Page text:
before Congress and has consulted for the U.S. Treasury, the Office of Management and Budget, the Finance Ministries of Sweden and New Zealand, the Organization for Economic Cooperation and Development, the International Monetary Fund, and the World Bank. He has a B.A. from Yale University and a Ph.D. in economics from Harvard University.
GEORGE J. BORJAS is a professor of public policy at the John F. Kennedy School of Government, Harvard University; he is also a research associate at the National Bureau of Economic Research. Prior to joining the Harvard faculty, he was a professor of economics at the University of California, San Diego. He has conducted extensive research on many facets of the economic impact of immigration and has written widely on immigration-related issues both for scholarly journals and the popular press. His current research interests include immigration, the role of ethnicity in the U.S. economy, and the impact of international trade on the labor market. He has a bachelor's degree in economics and mathematics from St. Peter's College and M.A. and Ph.D. degrees in economics from Columbia University.
BARRY EDMONSTON is a study director with the Committee on Population. He has been involved in demographic research and teaching at Stanford University and Cornell University, and he was senior research associate with the program for research on immigration policy at the Urban Institute. For the Committee on National Statistics of the National Research Council, he was study director for a panel study on the U.S. census, and also for workshops on immigration statistics and on federal standards for race and ethnicity classification. He has done research on demographic methods, especially on the methodology of population projections, and on questions of immigration and immigration policy. He has a Ph.D. in demography from the University of Michigan.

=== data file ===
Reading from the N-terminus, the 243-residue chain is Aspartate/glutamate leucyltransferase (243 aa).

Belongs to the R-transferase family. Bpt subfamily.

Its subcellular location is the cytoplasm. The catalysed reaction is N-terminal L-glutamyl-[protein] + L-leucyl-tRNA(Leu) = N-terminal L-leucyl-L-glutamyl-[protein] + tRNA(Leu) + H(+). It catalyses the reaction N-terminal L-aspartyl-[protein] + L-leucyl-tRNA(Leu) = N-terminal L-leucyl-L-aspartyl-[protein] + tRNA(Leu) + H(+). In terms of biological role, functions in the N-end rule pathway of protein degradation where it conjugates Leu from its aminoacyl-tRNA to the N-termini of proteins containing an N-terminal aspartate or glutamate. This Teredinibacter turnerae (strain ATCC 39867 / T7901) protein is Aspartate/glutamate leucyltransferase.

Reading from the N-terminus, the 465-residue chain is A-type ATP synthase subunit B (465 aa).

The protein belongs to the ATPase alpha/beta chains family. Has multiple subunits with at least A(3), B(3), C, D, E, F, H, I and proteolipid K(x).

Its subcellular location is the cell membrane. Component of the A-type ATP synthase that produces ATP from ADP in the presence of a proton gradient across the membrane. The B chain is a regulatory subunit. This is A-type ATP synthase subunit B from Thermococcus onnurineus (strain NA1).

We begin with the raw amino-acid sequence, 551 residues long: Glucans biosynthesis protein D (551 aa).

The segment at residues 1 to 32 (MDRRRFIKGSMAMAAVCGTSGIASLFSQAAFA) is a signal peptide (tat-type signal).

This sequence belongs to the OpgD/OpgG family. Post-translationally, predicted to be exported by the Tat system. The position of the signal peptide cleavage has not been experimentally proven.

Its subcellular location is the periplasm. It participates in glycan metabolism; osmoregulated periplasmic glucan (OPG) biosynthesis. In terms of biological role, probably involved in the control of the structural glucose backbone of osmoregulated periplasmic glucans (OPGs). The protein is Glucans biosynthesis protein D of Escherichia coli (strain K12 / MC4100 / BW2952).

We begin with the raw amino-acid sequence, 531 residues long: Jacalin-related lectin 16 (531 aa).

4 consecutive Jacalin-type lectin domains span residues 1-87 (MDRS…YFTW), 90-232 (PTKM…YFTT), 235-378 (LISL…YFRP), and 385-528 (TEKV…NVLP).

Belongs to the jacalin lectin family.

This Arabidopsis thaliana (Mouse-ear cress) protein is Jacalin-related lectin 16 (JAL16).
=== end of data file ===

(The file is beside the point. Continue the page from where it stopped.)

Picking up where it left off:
J. THOMAS ESPENSHADE is professor of sociology and a faculty associate of the Office of Population Research at Princeton University. He was formerly senior research associate and director of the program in demographic studies at the Urban Institute. He is the coauthor of The Fourth Wave: California's Newest Immigrants and editor of Keys to Successful Immigration: Implications of the New Jersey Experience. He is a member of the academic advisory board for the new immigrant survey at RAND and of the Social Science Research Council's postdoctoral awards committee for the program on international migration; he served on the National Research Council's Panel to Evaluate Microsimulation Models for Social Welfare Programs. His research interests include patterns of undocumented migration to the United States, the fiscal impacts of new immigrants, and attitudes toward U.S. immigration. He is currently directing a study on the contributions of immigrants to the science and engineering workforce in the United States. He has a B.A. in economics from the College of Wooster, an